Doug Winter, CEO of Seismic Software Inc., is managing the wave of growth at the company. Success brings its own set of difficulties and decisions. Photo by Melissa Jacobs.

Doug Winter, CEO of Seismic Software Inc., is managing the wave of growth at the company. Success brings its own set of difficulties and decisions. Photo by Melissa Jacobs.

San Diego has given way to just a handful of “unicorns,” or startups valued over $1 billion.

The latest of those is local tech darling Seismic, which makes software for sales professionals. The company closed a $100 million series E round on Dec. 13, led by Silicon Valley-based VC Lightspeed Venture Partners.

The additional funding tipped Seismic’s value to $1.05 billion — making it a unicorn. Though Seismic’s CEO and founder, Doug Winter, doesn’t assign much value to the mythical term.

“It’s just a number,” he said.

With the additional cash, Winter has a bigger goal for the company.

“Hopefully this will be the last round we need to do before we think about potentially going public,” Winter said.

Over the last few months, Seismic has taken several big steps toward an IPO.

In late November, Seismic hired its first chief financial officer, John McCauley. He helped lead ServiceNow through its $241 million IPO as its senior director of finance.

Seismic’s most recent funding round through Lightspeed Venture Partners brought another notable executive to its leadership. John Thompson, former CEO of Symantec Corp., will join the company’s board. Thompson helped Symantec — the developer of Norton AntiVirus — grow its revenue tenfold, from $600 million to $6 billion.

Winter said bringing Thompson onto the company’s board was a significant part of Seismic’s decision to take Lightspeed’s investment.

“That was a big piece of it to be honest — people who can help me, provide coaching and mentorship, and have experience with the things that I might not have experience with,” Winter said. “We don’t have an investor who’s been a CEO before. … I’m very excited.”

Aside from the notable additions, Winter said there are several smaller tasks for Seismic to address on its path toward going public, such as updating the company’s financial processes and fine-tuning its products.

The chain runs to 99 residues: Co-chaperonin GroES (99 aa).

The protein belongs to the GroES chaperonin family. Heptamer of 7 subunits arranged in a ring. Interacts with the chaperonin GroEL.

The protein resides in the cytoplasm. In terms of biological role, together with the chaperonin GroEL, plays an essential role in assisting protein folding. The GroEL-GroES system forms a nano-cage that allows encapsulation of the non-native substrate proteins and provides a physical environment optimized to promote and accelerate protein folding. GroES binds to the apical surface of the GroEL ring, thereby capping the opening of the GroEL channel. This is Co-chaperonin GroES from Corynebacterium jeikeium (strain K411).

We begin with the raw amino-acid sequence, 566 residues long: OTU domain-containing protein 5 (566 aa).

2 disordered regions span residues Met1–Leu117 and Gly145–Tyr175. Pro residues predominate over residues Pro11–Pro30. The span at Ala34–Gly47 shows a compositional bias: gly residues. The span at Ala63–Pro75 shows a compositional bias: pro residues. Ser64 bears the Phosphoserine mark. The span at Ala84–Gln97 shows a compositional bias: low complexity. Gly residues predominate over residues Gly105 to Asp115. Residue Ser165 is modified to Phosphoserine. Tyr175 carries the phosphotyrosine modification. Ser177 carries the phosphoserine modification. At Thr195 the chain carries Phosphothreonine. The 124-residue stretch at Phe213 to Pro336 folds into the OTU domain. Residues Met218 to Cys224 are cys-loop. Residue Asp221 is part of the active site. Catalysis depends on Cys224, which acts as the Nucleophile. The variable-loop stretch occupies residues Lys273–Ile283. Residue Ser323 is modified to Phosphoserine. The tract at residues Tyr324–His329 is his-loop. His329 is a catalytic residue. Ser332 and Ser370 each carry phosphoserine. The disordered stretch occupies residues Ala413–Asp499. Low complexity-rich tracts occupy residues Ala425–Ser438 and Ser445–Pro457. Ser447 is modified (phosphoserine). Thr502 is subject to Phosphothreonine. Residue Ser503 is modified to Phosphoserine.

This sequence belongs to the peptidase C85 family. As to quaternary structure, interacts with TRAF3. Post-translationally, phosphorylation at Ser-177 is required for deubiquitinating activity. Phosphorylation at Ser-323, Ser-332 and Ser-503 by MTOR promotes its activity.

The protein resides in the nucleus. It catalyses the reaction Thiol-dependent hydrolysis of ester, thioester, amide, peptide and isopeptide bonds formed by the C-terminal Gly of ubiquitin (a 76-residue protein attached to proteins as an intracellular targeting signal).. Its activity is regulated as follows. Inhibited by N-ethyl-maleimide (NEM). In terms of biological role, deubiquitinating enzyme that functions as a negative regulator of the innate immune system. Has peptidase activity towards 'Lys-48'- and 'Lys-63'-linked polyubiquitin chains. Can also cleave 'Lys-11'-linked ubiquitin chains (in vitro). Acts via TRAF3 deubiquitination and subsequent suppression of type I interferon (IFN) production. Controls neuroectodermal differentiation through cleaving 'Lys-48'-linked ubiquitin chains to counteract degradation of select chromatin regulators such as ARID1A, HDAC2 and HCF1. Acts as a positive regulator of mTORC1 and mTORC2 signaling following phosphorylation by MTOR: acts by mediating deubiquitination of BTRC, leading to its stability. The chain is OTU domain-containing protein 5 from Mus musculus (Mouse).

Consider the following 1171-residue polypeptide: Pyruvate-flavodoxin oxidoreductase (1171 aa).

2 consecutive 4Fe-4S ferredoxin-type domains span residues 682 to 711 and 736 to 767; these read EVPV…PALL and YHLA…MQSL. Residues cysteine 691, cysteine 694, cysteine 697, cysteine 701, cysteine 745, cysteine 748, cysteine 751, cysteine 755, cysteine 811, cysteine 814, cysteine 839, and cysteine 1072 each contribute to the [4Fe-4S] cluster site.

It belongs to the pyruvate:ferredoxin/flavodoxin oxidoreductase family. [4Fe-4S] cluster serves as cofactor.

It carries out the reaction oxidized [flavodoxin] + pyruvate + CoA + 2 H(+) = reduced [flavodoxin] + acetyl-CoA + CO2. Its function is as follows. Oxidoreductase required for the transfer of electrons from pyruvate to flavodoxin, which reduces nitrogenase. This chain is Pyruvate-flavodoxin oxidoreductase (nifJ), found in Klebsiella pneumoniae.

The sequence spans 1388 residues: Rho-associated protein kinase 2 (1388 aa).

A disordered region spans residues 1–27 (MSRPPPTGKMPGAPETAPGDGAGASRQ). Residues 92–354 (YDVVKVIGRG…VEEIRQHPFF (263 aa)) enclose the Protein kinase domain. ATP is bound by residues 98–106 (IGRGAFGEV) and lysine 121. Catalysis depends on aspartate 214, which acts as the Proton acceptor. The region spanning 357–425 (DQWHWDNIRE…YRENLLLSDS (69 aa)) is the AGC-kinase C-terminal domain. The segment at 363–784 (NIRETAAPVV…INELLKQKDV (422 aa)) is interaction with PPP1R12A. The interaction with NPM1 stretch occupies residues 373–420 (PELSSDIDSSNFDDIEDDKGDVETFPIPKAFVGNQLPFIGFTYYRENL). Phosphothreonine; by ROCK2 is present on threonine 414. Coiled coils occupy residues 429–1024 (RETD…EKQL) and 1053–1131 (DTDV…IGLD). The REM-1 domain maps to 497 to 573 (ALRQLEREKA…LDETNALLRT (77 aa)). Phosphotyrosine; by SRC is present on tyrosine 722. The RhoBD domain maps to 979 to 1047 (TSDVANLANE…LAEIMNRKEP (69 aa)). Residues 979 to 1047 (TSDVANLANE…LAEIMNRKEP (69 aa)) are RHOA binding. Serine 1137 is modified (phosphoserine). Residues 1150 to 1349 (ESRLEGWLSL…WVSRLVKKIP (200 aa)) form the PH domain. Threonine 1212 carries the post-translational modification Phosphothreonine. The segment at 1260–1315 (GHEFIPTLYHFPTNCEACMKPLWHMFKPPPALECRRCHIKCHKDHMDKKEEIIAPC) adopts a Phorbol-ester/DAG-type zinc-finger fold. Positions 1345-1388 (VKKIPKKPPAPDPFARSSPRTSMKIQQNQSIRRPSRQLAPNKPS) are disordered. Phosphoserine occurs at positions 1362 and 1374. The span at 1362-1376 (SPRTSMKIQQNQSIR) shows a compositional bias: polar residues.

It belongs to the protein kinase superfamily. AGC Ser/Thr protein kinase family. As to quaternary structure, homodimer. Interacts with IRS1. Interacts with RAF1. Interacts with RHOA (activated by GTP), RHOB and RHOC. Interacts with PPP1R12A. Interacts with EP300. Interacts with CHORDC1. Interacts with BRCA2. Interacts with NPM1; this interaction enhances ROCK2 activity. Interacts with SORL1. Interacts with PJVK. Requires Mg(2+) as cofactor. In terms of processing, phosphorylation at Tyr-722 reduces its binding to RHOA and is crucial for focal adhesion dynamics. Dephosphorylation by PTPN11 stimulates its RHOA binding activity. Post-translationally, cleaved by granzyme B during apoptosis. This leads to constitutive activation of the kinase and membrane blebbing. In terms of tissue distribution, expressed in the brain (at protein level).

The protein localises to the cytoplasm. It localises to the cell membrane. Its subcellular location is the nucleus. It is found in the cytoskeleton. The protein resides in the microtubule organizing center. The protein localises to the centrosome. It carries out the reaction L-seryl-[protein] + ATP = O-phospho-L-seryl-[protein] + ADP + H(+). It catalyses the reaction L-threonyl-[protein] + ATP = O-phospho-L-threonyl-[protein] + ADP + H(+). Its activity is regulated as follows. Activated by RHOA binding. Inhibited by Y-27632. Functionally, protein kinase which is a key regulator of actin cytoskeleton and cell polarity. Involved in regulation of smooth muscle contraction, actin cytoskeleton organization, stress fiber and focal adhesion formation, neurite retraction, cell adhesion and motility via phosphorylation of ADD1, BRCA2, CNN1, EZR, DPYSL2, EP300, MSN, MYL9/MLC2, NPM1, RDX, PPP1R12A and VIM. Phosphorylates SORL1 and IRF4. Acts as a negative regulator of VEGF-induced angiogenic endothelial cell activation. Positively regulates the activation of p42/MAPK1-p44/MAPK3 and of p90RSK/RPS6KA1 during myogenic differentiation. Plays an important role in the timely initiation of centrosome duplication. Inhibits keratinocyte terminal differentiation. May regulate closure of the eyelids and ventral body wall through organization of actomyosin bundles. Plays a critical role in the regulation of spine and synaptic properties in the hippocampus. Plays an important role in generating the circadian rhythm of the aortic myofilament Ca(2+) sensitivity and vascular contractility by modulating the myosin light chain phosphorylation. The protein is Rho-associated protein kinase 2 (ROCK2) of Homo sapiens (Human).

“There are lots of little things to do to make sure we’re ready,” he said. “We need to continue doing what we’re doing, keep up the growth rate and capture as much of the market as we can.”

Equally important, Winter said, is keeping existing customers happy. Seismic currently has a 97 percent retention rate.

Of course, there are some elements of an IPO that are out of Seismic’s control, such as a volatile stock market. Winter said he’s currently focusing on what his team can prepare, and then deciding whether to make the leap.

“When everything on our side of the street is neat and clean, if it’s the right time, great,” he said. “If not, we will keep on doing what we’re doing.”

In the meantime, Winter plans to continue pushing for the company to continue its rapid pace of growth, investing in product development, overseas expansions, and sales and marketing teams.

Seismic more than doubled its revenue in the first half of 2018. After acquiring rival Savo Group in May, the company was on target for $100 million in revenue by the end of 2018.

Whether or not Seismic chooses to go public, the company has become a mainstay in San Diego’s growing software scene. Several startups in the space are looking to the company to pave the way for more tech talent.

“We’ve certainly had some very successful companies come out of San Diego, but we’re far from being recognized as a hub for software,” Winter said. “We’re not going to change that overnight, and we’re not going to change that ourselves, but I hope we can be a small part of that.”